Tuesday, April 7, 2009

I'm Obviously a Sucker for a List Meme

Via SFSignal and Andrew Wheeler, (bold means I've read it, italic means it's on my to-read list, etc.):

Paul McAuley's List of Essential SF Titles

Frankenstein, or The Modern Prometheus MARY SHELLEY 1818
Journey to the Centre of the Earth JULES VERNE 1863
After London RICHARD JEFFRIES 1885
The Time Machine HG WELLS 1895
The House on the Borderland WILLIAM HOPE HODGSON 1912
Brave New World ALDOUS HUXLEY 1932
Star Maker OLAF STAPLEDON 1937
I, Robot, ISAAC ASIMOV 1950
The Martian Chronicles RAY BRADBURY 1950
The Dying Earth JACK VANCE 1950
Childhood's End ARTHUR C CLARKE 1953
The Space Merchants CM KORNBLUTH & FREDERIK POHL 1953
Tiger! Tiger! ALFRED BESTER 1956
The Death of Grass JOHN CHRISTOPHER 1956
The Seedling Stars JAMES BLISH 1957
The Midwich Cuckoos JOHN WYNDHAM 1957
Starship Troopers ROBERT A HEINLEIN 1959
A Canticle for Liebowitz WALTER M MILLER JR 1959
Solaris STANSLAW LEM 1961
Hothouse BRIAN ALDISS 1962
A Clockwork Orange ANTONY BURGESS 1962
Cat's Cradle KURT VONNEGUT JR 1963
Martian Time-Slip PHILIP K DICK 1964
The Crystal World JG BALLARD 1966
Flowers For Algernon DANIEL KEYES 1966
Lord of Light ROGER ZELAZNY 1967
The Left Hand of Darkness URSULA K LE GUIN 1969
The Fifth Head of Cerberus GENE WOLFE 1972
Ten Thousand Light Years From Home JAMES TIPTREE JR 1973
The Forever War JOE HALDEMAN 1974
Inverted World CHRISTOPHER PRIEST 1974
The Female Man JOANNA RUSS 1975
Arslan MJ ENGH 1976
The Ophiuchi Hotline JOHN VARLEY 1977
The Final Programme MICHAEL MOORCOCK 1968
Engine Summer JOHN CROWLEY 1979
Timescape GREGORY BENFORD 1980
Neuromancer WILLIAM GIBSON 1984
Divine Endurance GWYNETH JONES 1984

Pretty good list. I might have made some substitutions (perhaps Helliconia instead of Hothouse for Aldiss?), and I'm not sure there's *nothing* essential after 1984. But certainly the quality of works and authors is very high. I'm also happy to see that my program of reading the classics means I can fill in more of the first half of this list than I could've before.


Tim Walters said...

I've read 42, braggity braggity.

perhaps Helliconia instead of Hothouse for Aldiss?

I realize that I must be wrong about this--critical opinion is completely against me, and Aldiss is on record as saying it's his finest work--but Helliconia just seems like James Michener IN SPAAAAAACE to me. There are some enjoyable bits like the underground city in the first volume, but they're set in a vast landscape of bestselleroid dullness. Even my sneaking fondness for Michener didn't help.

I'm a big Aldiss fan, and I'd love someone to clue me in as to what I'm not getting...

My favorite of his is The Malacia Tapestry, but that's not really SF. I think Hothouse is a reasonable choice, although Non-Stop would also work (or, more controversially, Report On Probability A or Barefoot In The Head).

I'm not sure there's *nothing* essential after 1984

I'm sure there is, but having some sort of age cutoff for the sake of perspective makes a certain amount of sense. I'm not sure 25 years is necessary, though.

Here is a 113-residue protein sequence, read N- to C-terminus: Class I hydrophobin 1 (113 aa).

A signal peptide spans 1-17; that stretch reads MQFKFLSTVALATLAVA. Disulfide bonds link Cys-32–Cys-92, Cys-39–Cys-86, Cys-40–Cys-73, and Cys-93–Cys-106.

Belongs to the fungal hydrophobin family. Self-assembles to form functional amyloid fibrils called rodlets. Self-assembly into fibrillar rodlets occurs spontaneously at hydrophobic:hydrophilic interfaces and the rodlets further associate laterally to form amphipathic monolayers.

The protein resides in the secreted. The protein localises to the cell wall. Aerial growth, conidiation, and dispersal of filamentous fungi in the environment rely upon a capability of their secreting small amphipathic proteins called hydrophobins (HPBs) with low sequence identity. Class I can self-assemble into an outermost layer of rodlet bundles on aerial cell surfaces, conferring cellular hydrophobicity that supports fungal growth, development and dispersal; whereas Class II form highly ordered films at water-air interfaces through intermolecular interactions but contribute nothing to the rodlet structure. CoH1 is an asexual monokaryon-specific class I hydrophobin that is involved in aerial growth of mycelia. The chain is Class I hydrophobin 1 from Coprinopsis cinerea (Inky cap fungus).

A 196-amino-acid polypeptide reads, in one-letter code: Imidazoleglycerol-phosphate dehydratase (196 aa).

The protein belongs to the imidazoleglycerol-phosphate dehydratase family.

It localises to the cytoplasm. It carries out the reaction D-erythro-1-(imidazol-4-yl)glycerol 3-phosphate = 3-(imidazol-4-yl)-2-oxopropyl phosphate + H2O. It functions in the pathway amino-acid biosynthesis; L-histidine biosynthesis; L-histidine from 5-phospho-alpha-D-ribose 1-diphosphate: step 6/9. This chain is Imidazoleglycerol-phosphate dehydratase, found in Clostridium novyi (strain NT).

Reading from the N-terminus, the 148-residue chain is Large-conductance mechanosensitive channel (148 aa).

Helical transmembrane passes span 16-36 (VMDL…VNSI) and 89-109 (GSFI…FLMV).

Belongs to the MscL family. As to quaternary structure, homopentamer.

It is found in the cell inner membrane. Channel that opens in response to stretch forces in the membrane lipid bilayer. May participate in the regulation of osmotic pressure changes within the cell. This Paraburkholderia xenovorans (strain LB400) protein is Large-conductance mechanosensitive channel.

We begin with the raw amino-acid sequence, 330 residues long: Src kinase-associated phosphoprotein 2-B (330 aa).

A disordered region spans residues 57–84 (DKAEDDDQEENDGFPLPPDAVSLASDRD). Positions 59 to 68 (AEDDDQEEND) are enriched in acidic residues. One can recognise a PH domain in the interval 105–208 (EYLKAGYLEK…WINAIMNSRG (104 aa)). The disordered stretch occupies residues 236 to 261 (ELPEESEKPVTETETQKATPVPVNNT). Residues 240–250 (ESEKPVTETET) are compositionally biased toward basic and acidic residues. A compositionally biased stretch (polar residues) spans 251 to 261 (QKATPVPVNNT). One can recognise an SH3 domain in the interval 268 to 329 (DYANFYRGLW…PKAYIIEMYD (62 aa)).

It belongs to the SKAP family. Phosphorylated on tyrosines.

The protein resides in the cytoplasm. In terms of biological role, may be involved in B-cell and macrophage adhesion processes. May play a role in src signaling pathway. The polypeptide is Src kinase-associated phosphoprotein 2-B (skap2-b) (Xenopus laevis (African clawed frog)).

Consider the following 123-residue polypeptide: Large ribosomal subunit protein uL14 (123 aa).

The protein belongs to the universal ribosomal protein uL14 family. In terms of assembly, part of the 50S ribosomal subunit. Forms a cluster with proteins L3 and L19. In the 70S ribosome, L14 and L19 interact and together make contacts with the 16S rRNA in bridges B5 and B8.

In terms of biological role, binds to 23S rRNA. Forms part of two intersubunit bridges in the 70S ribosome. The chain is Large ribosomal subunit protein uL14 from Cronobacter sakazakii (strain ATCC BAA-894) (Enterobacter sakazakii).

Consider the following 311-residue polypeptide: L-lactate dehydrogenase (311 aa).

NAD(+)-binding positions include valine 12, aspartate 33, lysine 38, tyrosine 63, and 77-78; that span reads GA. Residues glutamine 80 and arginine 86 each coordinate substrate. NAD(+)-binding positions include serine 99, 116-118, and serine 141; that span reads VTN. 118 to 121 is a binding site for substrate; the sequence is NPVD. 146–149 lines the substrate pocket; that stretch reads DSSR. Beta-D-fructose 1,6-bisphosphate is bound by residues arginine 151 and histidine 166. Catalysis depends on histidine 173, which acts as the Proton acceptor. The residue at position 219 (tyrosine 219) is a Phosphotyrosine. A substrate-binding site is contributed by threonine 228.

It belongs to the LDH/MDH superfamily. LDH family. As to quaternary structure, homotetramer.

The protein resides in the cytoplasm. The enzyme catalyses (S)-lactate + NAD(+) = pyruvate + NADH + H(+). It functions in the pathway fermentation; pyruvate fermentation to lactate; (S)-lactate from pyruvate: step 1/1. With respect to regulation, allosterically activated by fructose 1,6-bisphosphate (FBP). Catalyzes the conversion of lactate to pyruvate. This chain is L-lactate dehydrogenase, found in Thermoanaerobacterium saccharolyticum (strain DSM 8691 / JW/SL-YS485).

I would consider both Dhalgren and Triton to be more essential than Nova. But I'm impressed that the only missing author of the correct vintage that I might try to make a case for is Cordwainer Smith (I'd probably put him in place of Blish or Christopher, not that I don't like those guys).

Karen Burnham said...

Tim- Wow, 42! Both awesome and even geekier than 43 would have been!

Yes, any list like this is going to be mighty subjective. I agree with you that leaving Cordwainer Smith out seems criminal, but then again his strongest stuff is all short fiction.

As for Aldiss, I'm not really qualified to say one way or the other. My comment was partly because you see Helliconia on most of the lists like this, and I'd never heard to Hothouse before. Also, I already own Helliconia, whereas I'd have to track down and buy Hothouse.

Of such fickle concerns are lists sometimes made!

Jose said...

My favourite Aldiss book is "Greybeard". A quiet and understated post-holocaust novel that echoes Jefferies "After London".

Tim Walters said...

I just went to Paul McCauley's original post, and commenter Bob Blough has a good list of additions; I wouldn't consider them all essential, but they're all defensible, and some fine reading.

Re Aldiss: he's such a restless writer that there's probably no single best place to start. Might as well try Helliconia, bearing in mind that it's more normal than his usual work (not a bad thing in and of itself, but I love him for his mad streak).

Jose: good call. Greybeard is excellent.

Karen Burnham said...

Hmmm, this has been an excellent week for adding things to my "track down & read someday" list. I'll certainly add "Greybeard," thanks for the tip!

The other thing that's been extending my to-read list is the "Forgotten Classics" topic from the latest SFSignal Mind Meld. If you guys haven't seen it already, you may want to check it out.

Tim Walters said...

That John Boyd novel sounds right up my alley, and I'd never heard of it before.

Things from that page I can enthusiastically second: the Disch anthologies (as good as SF gets), Riddley Walker, Islandia (although some might find it dry), The Futurological Congress, The Long Tomorrow, Roadside Picnic, and, most emphatically, Little, Big, which I think is the best fantasy novel ever written.

Ones I didn't like: Goat Without Horns (although Swann is worth checking out), Merlin's Ring (pulp writer tries modern fantasy and gets stuck in the middle).